"This Week" is wrapping up 2013 with a special look back at the people who broke through and made a difference this year. Click through to see the 2013 "This Week" Game Changers.
|Senator Ted Cruz|
It's hard to remember the last time a freshman senator stole the spotlight so quickly and with such force. Senator Ted Cruz stopped the government in its tracks for sixteen days -- to cheers from Tea Party activists and jeers from Democrats, and some establishment Republicans, too. Cruz is not slowing down and he may be setting his sights on higher office soon.
Edward Snowden, the hacker whose NSA intelligence leaks revealed the U.S. government's secret surveillance operation, has been called a patriot and a traitor. The information set off alarm bells across the intelligence community, angering Americans and America's allies alike. At least one federal judge has called these surveillance programs unconstitutional. Snowden's actions sparked a worldwide debate over the government's use of data mining in 2013, and will reverberate for years to come.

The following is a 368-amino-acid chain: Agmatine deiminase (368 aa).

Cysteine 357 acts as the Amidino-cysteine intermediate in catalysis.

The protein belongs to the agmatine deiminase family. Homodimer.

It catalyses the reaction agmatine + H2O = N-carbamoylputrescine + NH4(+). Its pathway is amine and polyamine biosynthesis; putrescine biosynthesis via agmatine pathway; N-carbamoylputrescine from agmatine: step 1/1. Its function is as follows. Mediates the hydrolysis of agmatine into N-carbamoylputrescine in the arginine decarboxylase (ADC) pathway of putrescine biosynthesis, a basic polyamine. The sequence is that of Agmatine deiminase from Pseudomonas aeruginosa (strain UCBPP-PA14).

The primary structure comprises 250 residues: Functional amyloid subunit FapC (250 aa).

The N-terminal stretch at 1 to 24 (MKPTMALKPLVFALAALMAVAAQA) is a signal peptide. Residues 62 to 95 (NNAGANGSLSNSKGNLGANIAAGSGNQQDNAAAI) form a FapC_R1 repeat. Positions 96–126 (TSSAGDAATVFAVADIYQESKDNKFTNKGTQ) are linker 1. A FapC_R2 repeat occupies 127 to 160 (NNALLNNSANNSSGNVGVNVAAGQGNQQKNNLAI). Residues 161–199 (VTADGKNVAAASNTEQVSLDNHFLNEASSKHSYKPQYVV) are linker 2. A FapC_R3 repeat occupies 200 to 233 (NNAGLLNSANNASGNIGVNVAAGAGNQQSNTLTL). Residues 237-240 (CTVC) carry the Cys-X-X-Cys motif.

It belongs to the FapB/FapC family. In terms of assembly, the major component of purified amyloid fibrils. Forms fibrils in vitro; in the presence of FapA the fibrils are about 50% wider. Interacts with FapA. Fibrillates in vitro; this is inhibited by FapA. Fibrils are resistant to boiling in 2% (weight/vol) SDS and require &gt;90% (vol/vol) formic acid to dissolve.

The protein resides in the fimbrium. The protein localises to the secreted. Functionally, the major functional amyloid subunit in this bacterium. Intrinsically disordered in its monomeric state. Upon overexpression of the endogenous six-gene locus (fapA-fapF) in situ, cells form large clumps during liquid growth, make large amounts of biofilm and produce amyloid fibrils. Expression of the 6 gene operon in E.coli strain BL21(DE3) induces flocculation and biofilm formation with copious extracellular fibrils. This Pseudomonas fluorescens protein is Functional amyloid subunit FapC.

From the moment Pope Francis stepped on St. Peter's balcony as the first pope from Latin America, it became clear that this was the start of a dramatic change in the Catholic Church. Pope Francis is sending a spiritual jolt to the world's billion Catholics and his message of tolerance and caring for the poor has energized believers and non-believers alike.
|Robbie Rogers, Jason Collins, and Edie Windsor|
From the landmark Supreme Court victory of Edie Windsor to the brave coming out of professional athletes Jason Collins and Robbie Rogers, 2013 was a historic year for gay rights.
Malala Yousafzai is the Pakistani teenager who cheated death, surviving an attack by the Taliban. After a full recovery, she continued with her lifelong push for girls education, becoming an inspiring global star. This year, she became the youngest person ever to be nominated for the Nobel Peace Prize. Malala continues to inspire us with her dedication to peace, education, and activism.